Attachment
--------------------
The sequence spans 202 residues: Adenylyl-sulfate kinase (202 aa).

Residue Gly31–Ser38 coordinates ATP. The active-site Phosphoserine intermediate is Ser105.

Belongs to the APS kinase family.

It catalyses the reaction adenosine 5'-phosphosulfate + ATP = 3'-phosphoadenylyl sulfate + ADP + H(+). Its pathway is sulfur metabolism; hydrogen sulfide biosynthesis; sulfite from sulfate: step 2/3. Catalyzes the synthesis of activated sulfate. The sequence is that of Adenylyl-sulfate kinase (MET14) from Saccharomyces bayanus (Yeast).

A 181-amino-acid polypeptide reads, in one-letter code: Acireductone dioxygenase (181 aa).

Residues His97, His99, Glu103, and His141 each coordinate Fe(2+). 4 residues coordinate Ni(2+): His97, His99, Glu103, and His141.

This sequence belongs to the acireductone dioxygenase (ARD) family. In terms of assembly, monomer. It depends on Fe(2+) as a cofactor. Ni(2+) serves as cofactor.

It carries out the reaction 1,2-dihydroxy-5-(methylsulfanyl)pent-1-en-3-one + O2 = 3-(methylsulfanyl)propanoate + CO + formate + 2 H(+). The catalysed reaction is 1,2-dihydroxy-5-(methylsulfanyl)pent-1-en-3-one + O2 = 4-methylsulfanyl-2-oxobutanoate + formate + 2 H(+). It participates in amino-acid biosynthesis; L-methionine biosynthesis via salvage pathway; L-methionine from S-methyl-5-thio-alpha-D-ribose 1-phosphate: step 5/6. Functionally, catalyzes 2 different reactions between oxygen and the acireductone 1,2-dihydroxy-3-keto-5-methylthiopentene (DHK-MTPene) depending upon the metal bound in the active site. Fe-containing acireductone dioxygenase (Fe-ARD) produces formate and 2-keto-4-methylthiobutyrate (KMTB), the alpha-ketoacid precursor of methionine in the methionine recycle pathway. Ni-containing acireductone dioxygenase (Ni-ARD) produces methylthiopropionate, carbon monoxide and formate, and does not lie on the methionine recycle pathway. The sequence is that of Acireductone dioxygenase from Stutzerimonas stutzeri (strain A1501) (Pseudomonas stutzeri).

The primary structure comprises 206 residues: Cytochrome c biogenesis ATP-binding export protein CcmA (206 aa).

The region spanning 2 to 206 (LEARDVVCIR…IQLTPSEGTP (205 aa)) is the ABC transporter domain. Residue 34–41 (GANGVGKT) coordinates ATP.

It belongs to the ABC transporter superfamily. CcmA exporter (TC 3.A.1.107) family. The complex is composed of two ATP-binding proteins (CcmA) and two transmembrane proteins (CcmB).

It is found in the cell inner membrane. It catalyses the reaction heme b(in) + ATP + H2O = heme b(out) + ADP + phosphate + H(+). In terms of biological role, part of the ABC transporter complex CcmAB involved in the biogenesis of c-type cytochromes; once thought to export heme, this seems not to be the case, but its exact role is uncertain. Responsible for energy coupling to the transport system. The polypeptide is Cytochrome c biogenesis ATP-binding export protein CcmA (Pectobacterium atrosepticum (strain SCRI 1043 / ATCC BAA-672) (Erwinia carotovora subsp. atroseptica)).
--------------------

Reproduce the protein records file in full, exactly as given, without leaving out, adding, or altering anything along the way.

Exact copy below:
The sequence spans 202 residues: Adenylyl-sulfate kinase (202 aa).

Residue Gly31–Ser38 coordinates ATP. The active-site Phosphoserine intermediate is Ser105.

Belongs to the APS kinase family.

It catalyses the reaction adenosine 5'-phosphosulfate + ATP = 3'-phosphoadenylyl sulfate + ADP + H(+). Its pathway is sulfur metabolism; hydrogen sulfide biosynthesis; sulfite from sulfate: step 2/3. Catalyzes the synthesis of activated sulfate. The sequence is that of Adenylyl-sulfate kinase (MET14) from Saccharomyces bayanus (Yeast).

A 181-amino-acid polypeptide reads, in one-letter code: Acireductone dioxygenase (181 aa).

Residues His97, His99, Glu103, and His141 each coordinate Fe(2+). 4 residues coordinate Ni(2+): His97, His99, Glu103, and His141.

This sequence belongs to the acireductone dioxygenase (ARD) family. In terms of assembly, monomer. It depends on Fe(2+) as a cofactor. Ni(2+) serves as cofactor.

It carries out the reaction 1,2-dihydroxy-5-(methylsulfanyl)pent-1-en-3-one + O2 = 3-(methylsulfanyl)propanoate + CO + formate + 2 H(+). The catalysed reaction is 1,2-dihydroxy-5-(methylsulfanyl)pent-1-en-3-one + O2 = 4-methylsulfanyl-2-oxobutanoate + formate + 2 H(+). It participates in amino-acid biosynthesis; L-methionine biosynthesis via salvage pathway; L-methionine from S-methyl-5-thio-alpha-D-ribose 1-phosphate: step 5/6. Functionally, catalyzes 2 different reactions between oxygen and the acireductone 1,2-dihydroxy-3-keto-5-methylthiopentene (DHK-MTPene) depending upon the metal bound in the active site. Fe-containing acireductone dioxygenase (Fe-ARD) produces formate and 2-keto-4-methylthiobutyrate (KMTB), the alpha-ketoacid precursor of methionine in the methionine recycle pathway. Ni-containing acireductone dioxygenase (Ni-ARD) produces methylthiopropionate, carbon monoxide and formate, and does not lie on the methionine recycle pathway. The sequence is that of Acireductone dioxygenase from Stutzerimonas stutzeri (strain A1501) (Pseudomonas stutzeri).

The primary structure comprises 206 residues: Cytochrome c biogenesis ATP-binding export protein CcmA (206 aa).

The region spanning 2 to 206 (LEARDVVCIR…IQLTPSEGTP (205 aa)) is the ABC transporter domain. Residue 34–41 (GANGVGKT) coordinates ATP.

It belongs to the ABC transporter superfamily. CcmA exporter (TC 3.A.1.107) family. The complex is composed of two ATP-binding proteins (CcmA) and two transmembrane proteins (CcmB).

It is found in the cell inner membrane. It catalyses the reaction heme b(in) + ATP + H2O = heme b(out) + ADP + phosphate + H(+). In terms of biological role, part of the ABC transporter complex CcmAB involved in the biogenesis of c-type cytochromes; once thought to export heme, this seems not to be the case, but its exact role is uncertain. Responsible for energy coupling to the transport system. The polypeptide is Cytochrome c biogenesis ATP-binding export protein CcmA (Pectobacterium atrosepticum (strain SCRI 1043 / ATCC BAA-672) (Erwinia carotovora subsp. atroseptica)).